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seen Oct 10 '13 at 12:09

Oct
10
comment Reference for the polar parameterization of quaternions
@Trimok: Perfect, thank you!
Jul
2
comment How to evaluate this sum of coupling coefficients?
Specifically: $$n \in \left[0,\infty\right)$$ $$l,l_1,l_2,\lambda_1,\lambda_2 \in \left[0,n\right]$$ $$m \in \left[-l,l\right]$$ $$m_1 \in \left[-l_1,l_1\right]$$ $$m_2 \in \left[-l_2,l_2\right]$$ $$\mu_1 \in \left[-\lambda_1,\lambda_1\right]$$ $$\mu_2 \in \left[-\lambda_2,\lambda_2\right]$$ ($n$ is an even integer, all other indices are integers)
Jun
26
comment How to evaluate this sum of coupling coefficients?
@Vibert: $n \geq 0$ is an even integer, $0 \leq l \leq n$ is an integer, all other indices take integer values and their limits follow from the definition of the CG coefficients and 6j symbols. Sorry about not stating that before.
Mar
14
comment General procedure for Clebsch-Gordan expansions
Thank you,I need to find the analogous equation that you gave for the spherical harmonics above, for harmonic functions on $S^3$; do you know of a book/paper where I can find the derivation you mentioned?
Jan
24
comment Coupling Coefficients in SO(4)
I have noticed one thing that might help, the author of eq. 1 states that "The canonical basis states of the symmetric (class-one) irreducible representation $l=l_{(n)}$ for the chain $SO(n)\supset SO(n-1)\supset...\supset SO(3)\supset SO(2)$ are labelled by the $(n-2)$-tuple $M=(l_{(n-1)},N)=(l_{(n-1)},...,l_{(3)},m_{(2)})$ of integers $l_{(n)}\geq l_{(n-1)}\geq ...\geq l_{(3)}\geq |m_{(2)}|$". Also in his notation here I believe "SO(n) irreducible representation $l_{(n)}=l$ [has] SO(n-1) irrep labels $l_{(n-1)}=l'$".
Jan
21
comment What is an isoscalar factor?
Its in eqs. 4.6-4.7 from "Coupling coefficients of SO(n)and integrals involving Jacobi and Gegenbauer polynomials" by Sigitas Alisauskas, you can find it at iopscience.iop.org/0305-4470/35/34/307
Jun
29
comment Clebsch-Gordan Identity
@Dan: The sums are over all valid values of the arguments, specifically $-a\leq\alpha\leq a, -b\leq\beta\leq b, -d\leq\delta\leq d$
May
26
comment Why are two eigen-state-kets with different eigenvalues orthogonal?
yes, I was making this mistake. Thank you for clarifying, I think part of the confusion was the idea that the indices can take non-positive values (i.e. for $j_1=1$, $m_1$ can take any of $\{-1,0,1\}$ so $\vec{e}_m$ can be any of $\{ \vec{e}_{-1}, \vec{e}_0, \vec{e}_1 \}$. All of which are mutually orthogonal. Am I understanding this correctly now?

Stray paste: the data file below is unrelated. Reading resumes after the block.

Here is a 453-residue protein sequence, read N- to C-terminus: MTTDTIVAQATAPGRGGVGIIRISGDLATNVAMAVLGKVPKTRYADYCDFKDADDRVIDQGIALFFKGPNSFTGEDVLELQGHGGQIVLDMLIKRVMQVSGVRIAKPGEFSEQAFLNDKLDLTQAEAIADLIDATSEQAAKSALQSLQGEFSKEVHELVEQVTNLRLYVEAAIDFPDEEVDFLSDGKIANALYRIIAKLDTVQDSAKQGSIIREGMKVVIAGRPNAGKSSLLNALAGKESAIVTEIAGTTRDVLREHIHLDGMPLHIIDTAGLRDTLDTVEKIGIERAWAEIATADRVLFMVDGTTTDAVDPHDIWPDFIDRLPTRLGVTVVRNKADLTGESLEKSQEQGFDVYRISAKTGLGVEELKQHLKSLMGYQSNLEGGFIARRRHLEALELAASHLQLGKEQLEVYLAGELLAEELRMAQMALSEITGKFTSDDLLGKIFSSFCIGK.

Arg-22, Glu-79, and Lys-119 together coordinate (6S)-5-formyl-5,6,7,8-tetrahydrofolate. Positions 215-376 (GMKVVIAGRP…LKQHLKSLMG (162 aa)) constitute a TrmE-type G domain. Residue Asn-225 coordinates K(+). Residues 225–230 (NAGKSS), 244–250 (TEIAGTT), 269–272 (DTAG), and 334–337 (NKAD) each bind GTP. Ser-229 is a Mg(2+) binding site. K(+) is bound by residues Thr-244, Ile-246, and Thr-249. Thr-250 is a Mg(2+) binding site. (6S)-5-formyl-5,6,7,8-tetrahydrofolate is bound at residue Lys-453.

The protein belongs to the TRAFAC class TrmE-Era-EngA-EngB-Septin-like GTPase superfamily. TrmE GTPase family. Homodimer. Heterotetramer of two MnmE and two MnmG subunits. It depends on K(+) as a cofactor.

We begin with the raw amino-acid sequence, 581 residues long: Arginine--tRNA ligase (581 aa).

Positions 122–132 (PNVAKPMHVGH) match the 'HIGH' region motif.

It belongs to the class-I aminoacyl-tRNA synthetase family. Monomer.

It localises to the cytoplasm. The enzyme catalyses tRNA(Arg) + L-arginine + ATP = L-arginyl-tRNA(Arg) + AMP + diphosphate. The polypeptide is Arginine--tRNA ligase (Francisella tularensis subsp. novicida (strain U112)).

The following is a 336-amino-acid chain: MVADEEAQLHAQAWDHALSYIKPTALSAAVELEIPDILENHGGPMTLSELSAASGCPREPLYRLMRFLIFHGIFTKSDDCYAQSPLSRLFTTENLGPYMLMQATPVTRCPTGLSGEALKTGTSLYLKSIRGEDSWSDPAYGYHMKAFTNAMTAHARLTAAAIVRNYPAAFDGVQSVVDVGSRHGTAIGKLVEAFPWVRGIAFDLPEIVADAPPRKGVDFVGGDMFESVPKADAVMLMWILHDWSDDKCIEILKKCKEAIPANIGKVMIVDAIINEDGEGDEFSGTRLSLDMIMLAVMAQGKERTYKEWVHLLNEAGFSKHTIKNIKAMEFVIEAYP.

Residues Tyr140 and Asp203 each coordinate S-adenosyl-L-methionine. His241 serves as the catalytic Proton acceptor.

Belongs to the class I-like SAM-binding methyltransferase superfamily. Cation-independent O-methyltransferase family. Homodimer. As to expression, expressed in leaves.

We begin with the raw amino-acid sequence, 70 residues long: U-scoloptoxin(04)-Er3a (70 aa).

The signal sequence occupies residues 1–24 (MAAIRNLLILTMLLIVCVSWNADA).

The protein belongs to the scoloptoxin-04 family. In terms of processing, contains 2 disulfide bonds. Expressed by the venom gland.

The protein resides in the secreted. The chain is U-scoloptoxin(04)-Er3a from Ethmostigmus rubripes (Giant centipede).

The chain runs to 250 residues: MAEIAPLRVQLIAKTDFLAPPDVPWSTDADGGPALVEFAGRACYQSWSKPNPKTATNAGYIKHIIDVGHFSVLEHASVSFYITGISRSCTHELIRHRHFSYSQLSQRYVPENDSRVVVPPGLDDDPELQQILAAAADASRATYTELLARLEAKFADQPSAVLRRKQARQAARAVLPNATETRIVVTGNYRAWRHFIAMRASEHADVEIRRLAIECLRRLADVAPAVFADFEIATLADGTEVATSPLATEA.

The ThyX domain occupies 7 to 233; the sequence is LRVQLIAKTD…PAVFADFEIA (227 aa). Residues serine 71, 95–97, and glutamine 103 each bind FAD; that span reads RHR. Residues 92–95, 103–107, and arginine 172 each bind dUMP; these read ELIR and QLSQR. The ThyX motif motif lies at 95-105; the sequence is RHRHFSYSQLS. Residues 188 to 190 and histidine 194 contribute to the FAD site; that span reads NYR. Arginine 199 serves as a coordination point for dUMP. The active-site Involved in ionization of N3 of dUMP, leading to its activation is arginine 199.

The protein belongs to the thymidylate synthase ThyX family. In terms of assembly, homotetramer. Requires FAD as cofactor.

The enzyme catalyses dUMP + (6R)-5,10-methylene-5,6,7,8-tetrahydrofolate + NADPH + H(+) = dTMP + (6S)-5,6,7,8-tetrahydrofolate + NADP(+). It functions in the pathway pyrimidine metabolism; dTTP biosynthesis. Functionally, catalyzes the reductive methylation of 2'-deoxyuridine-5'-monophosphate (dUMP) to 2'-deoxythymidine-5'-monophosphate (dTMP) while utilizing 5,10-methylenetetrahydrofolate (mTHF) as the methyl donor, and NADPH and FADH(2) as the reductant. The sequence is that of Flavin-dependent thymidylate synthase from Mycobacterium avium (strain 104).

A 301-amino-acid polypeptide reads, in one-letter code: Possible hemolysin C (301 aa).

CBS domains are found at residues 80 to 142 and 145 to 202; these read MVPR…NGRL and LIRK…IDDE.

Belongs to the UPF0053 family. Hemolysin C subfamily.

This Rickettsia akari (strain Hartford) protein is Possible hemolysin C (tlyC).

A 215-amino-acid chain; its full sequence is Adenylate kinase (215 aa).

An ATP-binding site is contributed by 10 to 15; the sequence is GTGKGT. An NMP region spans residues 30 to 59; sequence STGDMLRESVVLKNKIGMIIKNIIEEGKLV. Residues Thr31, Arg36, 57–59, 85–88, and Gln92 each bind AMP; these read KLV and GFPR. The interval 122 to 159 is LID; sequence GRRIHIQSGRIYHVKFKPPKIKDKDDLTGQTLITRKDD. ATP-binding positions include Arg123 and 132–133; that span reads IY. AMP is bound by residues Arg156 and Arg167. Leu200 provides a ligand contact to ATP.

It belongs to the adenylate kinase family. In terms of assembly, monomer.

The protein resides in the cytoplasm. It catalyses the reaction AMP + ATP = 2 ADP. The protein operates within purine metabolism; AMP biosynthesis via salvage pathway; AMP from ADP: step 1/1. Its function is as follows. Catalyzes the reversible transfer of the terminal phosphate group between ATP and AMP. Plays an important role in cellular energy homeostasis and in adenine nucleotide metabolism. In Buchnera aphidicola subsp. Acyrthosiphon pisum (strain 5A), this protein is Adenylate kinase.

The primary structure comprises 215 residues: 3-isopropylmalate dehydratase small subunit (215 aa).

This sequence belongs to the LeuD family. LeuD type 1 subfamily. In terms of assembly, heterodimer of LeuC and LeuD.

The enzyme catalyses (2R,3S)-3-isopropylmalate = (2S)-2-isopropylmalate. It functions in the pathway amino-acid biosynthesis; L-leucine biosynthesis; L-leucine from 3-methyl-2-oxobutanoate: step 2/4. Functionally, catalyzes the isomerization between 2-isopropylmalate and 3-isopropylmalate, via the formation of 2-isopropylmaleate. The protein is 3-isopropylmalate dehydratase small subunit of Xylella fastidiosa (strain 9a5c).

May
26
comment Why are two eigen-state-kets with different eigenvalues orthogonal?
@Peter: so I assume the proof would be something like: define $\left|j_1 j_2 m_1 m_2\right> = \sum_j \sum_m \left<j_1 j_2 m_1 m_2 \mid j_1 j_2 j m\right> \left|j_1 j_2 j m\right>$, where $\left<j_1 j_2 m_1 m_2 \mid j_1 j_2 j m\right>$ are the Clebsch-Gordan coefficients. Do the same thing for a different ket, say, $\left|j_1' j_2 m_1' m_2\right>$, then their inner-product is the sum of the products of their coefficients, which should be zero (I assume there will be some kronecker deltas in there somewhere too).
May
26
comment Why are two eigen-state-kets with different eigenvalues orthogonal?
@Peter: thank you for your explanation that was very helpful. So if I'm understanding you correctly the dual bra to a given eigenket (in my case a simultaneous eigenket) is defined to give 0 as their inner-product. If this is correct, then in practical terms, given some numerical values for $j_1, j_2, m_1, m_2, j, m$, how do I compute the inner product? (i.e. the definition we've imposed tells me what the inner-product of two orthogonal kets is, but it tells me nothing about what the inner-product of two general kets is so that I can check if they are orthogonal).
May
26
comment Why are two eigen-state-kets with different eigenvalues orthogonal?
I admit I'm a beginner and probably am making A LOT of beginner's mistakes. I know the derivation is incorrect, I want to know what I did wrong so that I can correctly understand.
May
24
comment state vector notation
@David: thank you, your explanation was very illuminating. Perhaps I will chat about this a bit later, it would definitely be beneficial for me. I think armed with your explanation I'm going to try to read some more from Sakurai's Modern Quantum Mechanics.
May
24
comment state vector notation
@Lubos Motl: So is this to say that in a manner analogous to the similarity transformation $B=P^{-1}AP$ the function of the Clebsch-Gordan coefficients is that of the matrix P, i.e. if A is a matrix whose columns are the basis kets for some hilbert space H1 and B is a matrix whose columns are the basis kets for some other hilbert space H2 then the similarity transformation (change of basis) is effected by using the matrix P whose elements are the Clebsch-Gordan coefficients?
May
24
comment state vector notation
@dbrane: so is there any difference between $\left|jm\right>$, $\left|j,m\right>$, $\left|j;m\right>$?
May
18
comment Integral of the product of three spherical harmonics
@Ramashalanka: Arfken mentions the identity but doesn't provide a derivation, what I'm interested in is the actual derivation.